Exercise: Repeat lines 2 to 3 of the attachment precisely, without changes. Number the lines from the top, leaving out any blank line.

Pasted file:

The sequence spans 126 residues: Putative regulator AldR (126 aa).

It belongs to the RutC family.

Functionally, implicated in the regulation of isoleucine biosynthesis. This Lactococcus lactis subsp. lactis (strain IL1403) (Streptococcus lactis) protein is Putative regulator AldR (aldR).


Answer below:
It belongs to the RutC family.

Functionally, implicated in the regulation of isoleucine biosynthesis. This Lactococcus lactis subsp. lactis (strain IL1403) (Streptococcus lactis) protein is Putative regulator AldR (aldR).